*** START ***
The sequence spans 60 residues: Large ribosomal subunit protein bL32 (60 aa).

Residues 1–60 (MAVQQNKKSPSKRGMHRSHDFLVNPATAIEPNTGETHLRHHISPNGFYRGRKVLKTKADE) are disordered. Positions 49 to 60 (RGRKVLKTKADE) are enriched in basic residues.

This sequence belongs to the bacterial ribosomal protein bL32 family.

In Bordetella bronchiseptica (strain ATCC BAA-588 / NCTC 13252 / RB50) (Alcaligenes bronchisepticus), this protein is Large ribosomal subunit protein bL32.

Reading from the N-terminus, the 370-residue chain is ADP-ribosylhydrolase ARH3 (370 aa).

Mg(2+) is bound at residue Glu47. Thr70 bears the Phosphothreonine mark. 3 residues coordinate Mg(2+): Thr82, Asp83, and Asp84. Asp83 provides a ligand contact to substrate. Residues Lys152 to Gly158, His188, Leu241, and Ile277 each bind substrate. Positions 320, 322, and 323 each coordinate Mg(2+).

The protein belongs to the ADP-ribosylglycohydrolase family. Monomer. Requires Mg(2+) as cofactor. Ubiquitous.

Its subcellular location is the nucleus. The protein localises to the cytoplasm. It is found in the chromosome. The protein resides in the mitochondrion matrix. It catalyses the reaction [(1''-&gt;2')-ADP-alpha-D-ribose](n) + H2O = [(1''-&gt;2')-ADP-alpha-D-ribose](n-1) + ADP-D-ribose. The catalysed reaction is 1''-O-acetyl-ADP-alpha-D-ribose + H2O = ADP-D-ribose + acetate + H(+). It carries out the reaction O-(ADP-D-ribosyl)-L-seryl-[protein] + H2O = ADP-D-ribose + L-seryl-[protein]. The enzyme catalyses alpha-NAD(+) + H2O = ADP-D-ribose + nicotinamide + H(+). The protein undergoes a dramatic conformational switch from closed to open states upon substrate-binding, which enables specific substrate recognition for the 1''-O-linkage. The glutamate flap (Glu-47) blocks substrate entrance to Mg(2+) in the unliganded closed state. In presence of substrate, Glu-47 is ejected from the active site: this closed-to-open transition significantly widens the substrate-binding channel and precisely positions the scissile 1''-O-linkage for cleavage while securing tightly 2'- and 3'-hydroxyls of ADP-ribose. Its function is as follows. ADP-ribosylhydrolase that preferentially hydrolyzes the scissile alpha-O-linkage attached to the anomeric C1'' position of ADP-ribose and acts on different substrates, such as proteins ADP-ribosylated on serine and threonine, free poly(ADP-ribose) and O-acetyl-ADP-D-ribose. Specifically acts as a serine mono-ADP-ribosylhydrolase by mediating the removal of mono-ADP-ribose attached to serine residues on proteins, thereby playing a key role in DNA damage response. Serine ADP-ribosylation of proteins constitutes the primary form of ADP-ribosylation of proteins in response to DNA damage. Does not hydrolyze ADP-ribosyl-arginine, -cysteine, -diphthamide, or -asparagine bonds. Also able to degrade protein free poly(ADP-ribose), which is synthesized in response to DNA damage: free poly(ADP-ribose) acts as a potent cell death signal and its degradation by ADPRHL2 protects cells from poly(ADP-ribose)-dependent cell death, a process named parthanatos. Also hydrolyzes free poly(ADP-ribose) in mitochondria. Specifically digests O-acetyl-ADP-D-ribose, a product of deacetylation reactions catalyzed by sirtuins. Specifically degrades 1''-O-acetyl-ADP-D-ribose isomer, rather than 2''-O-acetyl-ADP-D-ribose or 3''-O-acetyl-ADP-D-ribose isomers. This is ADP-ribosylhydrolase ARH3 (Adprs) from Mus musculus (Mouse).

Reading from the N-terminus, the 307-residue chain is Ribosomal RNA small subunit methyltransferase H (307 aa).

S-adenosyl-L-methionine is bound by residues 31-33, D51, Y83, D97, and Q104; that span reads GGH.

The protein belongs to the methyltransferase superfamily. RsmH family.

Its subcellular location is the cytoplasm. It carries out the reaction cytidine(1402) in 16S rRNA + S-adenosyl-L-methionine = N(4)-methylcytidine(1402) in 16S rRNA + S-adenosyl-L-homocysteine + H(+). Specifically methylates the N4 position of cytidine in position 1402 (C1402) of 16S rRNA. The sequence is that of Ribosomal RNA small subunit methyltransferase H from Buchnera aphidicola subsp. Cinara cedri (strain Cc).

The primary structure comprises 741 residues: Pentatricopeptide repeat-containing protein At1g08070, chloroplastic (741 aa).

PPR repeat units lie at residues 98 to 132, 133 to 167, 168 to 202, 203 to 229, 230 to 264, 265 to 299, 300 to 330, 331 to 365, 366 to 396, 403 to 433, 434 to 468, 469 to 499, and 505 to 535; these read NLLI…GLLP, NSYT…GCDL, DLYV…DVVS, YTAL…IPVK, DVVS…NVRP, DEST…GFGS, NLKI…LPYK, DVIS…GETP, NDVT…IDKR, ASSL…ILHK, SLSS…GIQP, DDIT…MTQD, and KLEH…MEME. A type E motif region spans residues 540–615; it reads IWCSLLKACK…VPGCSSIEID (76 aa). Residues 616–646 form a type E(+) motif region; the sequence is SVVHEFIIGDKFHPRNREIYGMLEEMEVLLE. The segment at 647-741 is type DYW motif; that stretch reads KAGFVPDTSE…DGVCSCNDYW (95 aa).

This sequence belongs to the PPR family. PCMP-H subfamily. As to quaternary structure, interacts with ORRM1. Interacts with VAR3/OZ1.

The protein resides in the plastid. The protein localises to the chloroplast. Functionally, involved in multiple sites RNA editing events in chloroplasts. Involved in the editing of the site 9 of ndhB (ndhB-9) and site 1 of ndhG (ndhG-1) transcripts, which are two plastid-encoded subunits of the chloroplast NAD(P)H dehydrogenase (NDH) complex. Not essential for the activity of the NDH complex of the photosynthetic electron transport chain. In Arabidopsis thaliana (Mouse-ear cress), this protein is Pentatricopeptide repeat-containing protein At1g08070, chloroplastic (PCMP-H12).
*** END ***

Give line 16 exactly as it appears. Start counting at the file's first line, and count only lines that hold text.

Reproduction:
The protein resides in the plastid. The protein localises to the chloroplast. Functionally, involved in multiple sites RNA editing events in chloroplasts. Involved in the editing of the site 9 of ndhB (ndhB-9) and site 1 of ndhG (ndhG-1) transcripts, which are two plastid-encoded subunits of the chloroplast NAD(P)H dehydrogenase (NDH) complex. Not essential for the activity of the NDH complex of the photosynthetic electron transport chain. In Arabidopsis thaliana (Mouse-ear cress), this protein is Pentatricopeptide repeat-containing protein At1g08070, chloroplastic (PCMP-H12).